The area surrounding West 39th Street has always been a diverse neighborhood: edgy, comfortable, experimental, ethnic, recycled and artsy. Kansas Town, a newly opened restaurant at the southwest corner of 39th Street and Terrace, is no exception. In fact it seems to have most of these things all under one roof.
I first visited the oddly named establishment shortly after opening. Not to be put off by a beer banner sign, I entered early on a spring evening to find myself the only guest. I was greeted and seated—my choice of table. The space is a bit austere, a little like a contemporary art gallery, perhaps explained by the fact that the owner, Mike Bechtel, is a recovering artist turned restaurateur. He’s using the space to display a few of his own works, as well as promote other area artists in a constantly changing display. But the wall art isn’t the only thing that changes here. Chef Garrett Kasper has a taste for change as well.
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Kasper is young, passionate and excited about what he does—and with good reason. The concise menu changes daily, sometimes even during the service. During my visits over a period of five weeks, I’ve observed a few constants on the menu, but I also experienced many interesting changes that speak to chef Kasper’s own influences and culinary language. The first thing you notice about Kasper’s food is his visual sensitivity. His food looks good enough to eat—if you’re not afraid to mess it up a little in the process.
One interesting comment consistent with my various dining companions is that the food coming out of the kitchen doesn’t seem to match the dining room. It’s like that disconcerting discovery that “the drapes don’t match the rug” but in a good way. In fact, the surprise factor may actually make the food taste even better.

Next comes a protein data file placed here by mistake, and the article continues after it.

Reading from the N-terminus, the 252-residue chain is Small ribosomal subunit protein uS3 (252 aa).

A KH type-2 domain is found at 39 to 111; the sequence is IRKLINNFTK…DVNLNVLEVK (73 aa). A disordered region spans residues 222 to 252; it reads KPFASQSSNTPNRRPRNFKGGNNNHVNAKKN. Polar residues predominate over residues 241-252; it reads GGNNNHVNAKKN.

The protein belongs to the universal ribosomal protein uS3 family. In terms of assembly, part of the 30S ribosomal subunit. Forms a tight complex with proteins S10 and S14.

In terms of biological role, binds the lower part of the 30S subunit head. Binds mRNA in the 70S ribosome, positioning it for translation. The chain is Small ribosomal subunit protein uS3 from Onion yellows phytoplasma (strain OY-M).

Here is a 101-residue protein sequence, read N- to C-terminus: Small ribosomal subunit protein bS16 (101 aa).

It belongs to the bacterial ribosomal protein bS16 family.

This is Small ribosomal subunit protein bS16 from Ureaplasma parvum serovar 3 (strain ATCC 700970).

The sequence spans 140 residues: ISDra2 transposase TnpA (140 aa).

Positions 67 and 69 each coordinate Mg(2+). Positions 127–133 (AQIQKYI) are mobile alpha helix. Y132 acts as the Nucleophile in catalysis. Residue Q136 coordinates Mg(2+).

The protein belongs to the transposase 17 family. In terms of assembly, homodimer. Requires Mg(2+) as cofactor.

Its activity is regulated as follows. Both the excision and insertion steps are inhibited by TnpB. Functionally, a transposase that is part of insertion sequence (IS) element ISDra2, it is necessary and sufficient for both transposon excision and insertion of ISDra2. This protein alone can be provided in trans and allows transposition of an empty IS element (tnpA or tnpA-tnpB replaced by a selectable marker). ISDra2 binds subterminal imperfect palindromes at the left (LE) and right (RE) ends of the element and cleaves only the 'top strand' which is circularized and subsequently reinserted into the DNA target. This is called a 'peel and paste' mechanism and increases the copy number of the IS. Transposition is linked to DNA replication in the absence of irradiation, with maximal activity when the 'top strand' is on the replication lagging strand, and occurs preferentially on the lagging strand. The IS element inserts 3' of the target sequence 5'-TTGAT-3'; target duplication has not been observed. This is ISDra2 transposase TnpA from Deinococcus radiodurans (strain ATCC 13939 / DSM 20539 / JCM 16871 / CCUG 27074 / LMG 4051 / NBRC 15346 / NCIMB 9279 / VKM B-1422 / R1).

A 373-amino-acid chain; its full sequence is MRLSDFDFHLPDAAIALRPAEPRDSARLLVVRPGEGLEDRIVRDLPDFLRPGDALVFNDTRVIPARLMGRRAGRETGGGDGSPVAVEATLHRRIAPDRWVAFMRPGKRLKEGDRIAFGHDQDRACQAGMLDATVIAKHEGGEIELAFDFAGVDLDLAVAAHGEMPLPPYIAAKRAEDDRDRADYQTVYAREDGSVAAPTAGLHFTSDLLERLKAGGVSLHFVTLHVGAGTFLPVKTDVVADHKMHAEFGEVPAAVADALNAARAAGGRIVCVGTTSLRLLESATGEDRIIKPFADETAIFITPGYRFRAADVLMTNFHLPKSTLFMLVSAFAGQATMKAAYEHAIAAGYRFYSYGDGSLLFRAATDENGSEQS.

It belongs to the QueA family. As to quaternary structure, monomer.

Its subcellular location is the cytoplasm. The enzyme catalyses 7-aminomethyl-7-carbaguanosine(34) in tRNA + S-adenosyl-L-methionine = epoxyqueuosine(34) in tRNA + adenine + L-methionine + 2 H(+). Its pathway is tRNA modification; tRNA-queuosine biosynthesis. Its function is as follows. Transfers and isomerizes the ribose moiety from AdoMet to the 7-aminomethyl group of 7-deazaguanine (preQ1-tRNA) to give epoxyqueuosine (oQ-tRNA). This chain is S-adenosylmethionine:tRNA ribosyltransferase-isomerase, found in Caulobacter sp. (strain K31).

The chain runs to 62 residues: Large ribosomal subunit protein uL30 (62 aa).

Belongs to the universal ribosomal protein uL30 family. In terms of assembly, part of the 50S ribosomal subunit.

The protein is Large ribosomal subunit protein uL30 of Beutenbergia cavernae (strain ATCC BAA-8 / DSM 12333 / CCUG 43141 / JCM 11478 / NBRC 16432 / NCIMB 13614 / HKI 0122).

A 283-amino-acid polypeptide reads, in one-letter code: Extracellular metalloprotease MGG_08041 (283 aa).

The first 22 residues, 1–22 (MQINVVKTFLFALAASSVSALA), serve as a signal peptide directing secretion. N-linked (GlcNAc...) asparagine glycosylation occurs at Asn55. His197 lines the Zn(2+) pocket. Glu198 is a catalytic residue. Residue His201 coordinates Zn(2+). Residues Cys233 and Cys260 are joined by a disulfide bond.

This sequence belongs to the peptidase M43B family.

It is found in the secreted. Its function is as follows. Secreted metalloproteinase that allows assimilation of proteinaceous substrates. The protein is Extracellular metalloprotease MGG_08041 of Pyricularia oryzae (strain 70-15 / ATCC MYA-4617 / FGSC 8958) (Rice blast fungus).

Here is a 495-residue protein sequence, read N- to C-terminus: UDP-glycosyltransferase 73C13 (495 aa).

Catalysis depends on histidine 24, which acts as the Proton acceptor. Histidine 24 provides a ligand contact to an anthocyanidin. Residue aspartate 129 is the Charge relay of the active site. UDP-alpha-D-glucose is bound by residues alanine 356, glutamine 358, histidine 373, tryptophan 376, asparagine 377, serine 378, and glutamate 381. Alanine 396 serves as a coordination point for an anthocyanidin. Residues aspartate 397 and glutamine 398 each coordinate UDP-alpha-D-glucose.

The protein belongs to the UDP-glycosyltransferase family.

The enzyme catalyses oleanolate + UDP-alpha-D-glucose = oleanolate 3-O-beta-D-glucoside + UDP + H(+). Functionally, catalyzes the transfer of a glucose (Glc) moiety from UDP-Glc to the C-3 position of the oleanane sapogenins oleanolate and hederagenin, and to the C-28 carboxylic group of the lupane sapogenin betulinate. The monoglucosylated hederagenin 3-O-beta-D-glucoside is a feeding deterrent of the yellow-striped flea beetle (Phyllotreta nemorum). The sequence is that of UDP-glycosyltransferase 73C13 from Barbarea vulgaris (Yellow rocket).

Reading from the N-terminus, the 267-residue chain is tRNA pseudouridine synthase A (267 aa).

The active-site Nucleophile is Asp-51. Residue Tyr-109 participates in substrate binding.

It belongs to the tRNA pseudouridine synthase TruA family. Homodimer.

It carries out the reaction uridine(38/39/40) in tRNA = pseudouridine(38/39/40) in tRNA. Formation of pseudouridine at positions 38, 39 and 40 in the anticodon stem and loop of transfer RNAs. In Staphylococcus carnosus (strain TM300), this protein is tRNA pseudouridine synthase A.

Each of my visits began with an amuse-bouche, a course I occasionally enjoy and a course that can tell you a lot about the chef. An amuse should always serve as an amusing bite to heighten the anticipation of the meal. It also keeps you from starving before you finally get something substantial to eat. In an ideal world, the chef dreams up a little amuse each day that makes its way, one bite at a time, to each customer. In reality, an amuse is a way for a chef to give value to a product that might otherwise be wasted or thrown away. It’s actually quite generous of a chef considering that they put quite a bit of work into something that they are essentially giving away. It shows a reverence for the food and for the customers. Most of the amuse-bouche I sampled at Kansas Town involved seafood, such as a refreshing bite of tuna tartare with herbal and vegetable garnishes, and it tells me that chef Kasper is conscientious and generous, moving seafood (one of the most expensive and perishable products in the kitchen) to keep it fresh, and it gives the customers a little surprise, possibly widening their own culinary horizons.
Kansas Town describes itself as a contemporary neighborhood bistro, an apt descriptor. The focus is on smaller plates allowing you to sample more things, and the prices match accordingly. If your idea of dinner is a baked potato and a 22-plus-ounce rib-eye steak, Kansas Town may be a bit of a challenge for you, but I guarantee you won’t leave hungry—and if you do it’s your own damn fault. Many of the dishes are presented on non-traditional “plates” like wood planks or slate. The slate tile was a beautiful backdrop for the beet tart tatin. The beets were thinly sliced, layered and cut into a brick form, artfully garnished with a smear of sour cream, and the carrots and kale were presented in the dish many ways—dots of raw carrot and carrot sauce, and the kale appearing as both an intensely savory sauce and crunchy pickled kale stems. City Bitty Farm (Lawrence, Kansas) microgreens graced the plate as well as a fennel-flavored crumble. I was glad I didn’t have to share that one. On another visit, a creamy and grassy/mineral-y kale panna cotta played a similar role to that of the beet brick, also plated on slate with the familiar dots and flourishes, this time with crunchy ribbons of carrot, red and white target-like slices of Chioggia beet and pea sprouts providing new interest.